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Southwest Airlines shares corny joke about the Utah monolith

Southwest Airlines said it knows the location of the Utah monolith.

A Southwest Airlines Boeing 737-7H4 takes off, Tuesday, Oct. 20, 2020, from Fort Lauderdale-Hollywood International Airport in Fort Lauderdale, Fla.
A Southwest Airlines Boeing 737-7H4 takes off, Tuesday, Oct. 20, 2020, from Fort Lauderdale-Hollywood International Airport in Fort Lauderdale, Fla.
Wilfredo Lee, Associated Press

Southwest Airlines recently said it knows the location of the missing Utah monolith — with a corny joke.

What happened:

Southwest Airlines shared a tweet that joked about the mysterious Utah monolith, which was spotted in Utah about a week ago before it disappeared.

  • The airline tweeted a photo of the monolith with numbers photoshopped onto it, suggesting the monolith is a sign at an airport gate.
  • The airline said: “Sorry y’all, we needed it back.”

The search is on for the monolith

People across the world are wondering what happened to the mysterious monolith, which was likely an art project rather than an alien object. The New York Times reports the Utah monolith was dismantled by four men.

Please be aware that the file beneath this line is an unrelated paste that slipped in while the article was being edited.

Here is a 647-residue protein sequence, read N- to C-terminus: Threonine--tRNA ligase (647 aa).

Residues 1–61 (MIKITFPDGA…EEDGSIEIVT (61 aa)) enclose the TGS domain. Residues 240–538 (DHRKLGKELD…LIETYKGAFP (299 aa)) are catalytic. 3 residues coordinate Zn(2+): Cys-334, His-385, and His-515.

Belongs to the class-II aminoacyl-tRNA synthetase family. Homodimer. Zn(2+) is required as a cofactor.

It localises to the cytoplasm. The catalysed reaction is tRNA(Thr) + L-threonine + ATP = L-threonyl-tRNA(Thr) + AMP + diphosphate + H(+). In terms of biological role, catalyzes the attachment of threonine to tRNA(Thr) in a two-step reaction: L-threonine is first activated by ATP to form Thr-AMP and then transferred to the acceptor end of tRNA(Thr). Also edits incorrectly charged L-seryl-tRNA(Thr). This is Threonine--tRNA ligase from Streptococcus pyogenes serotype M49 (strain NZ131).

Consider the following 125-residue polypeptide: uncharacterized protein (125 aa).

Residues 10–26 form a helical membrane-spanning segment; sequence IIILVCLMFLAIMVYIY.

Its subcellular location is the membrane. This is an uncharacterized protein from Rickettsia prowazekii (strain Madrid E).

Ripley’s Believe It or Not! has offered a $10,000 reward if you know anything about the monolith, as I wrote about for the Deseret News.

  • “In a year full of chaos, the sudden appearance and disappearance of the monolith has proved quite a distraction amidst the 2020 news cycle. Naturally, as curators of the odd, unusual and unknown, we’re on the hunt for the missing extraterrestrial artwork. Who placed this shining beacon in the Utah desert? Who took it away? Where is it now?”

A separate monolith was recently discovered in Romania, too. It’s a little different than the Utah one, and appears to be a copy cat more than anything, which I wrote about for the Deseret News.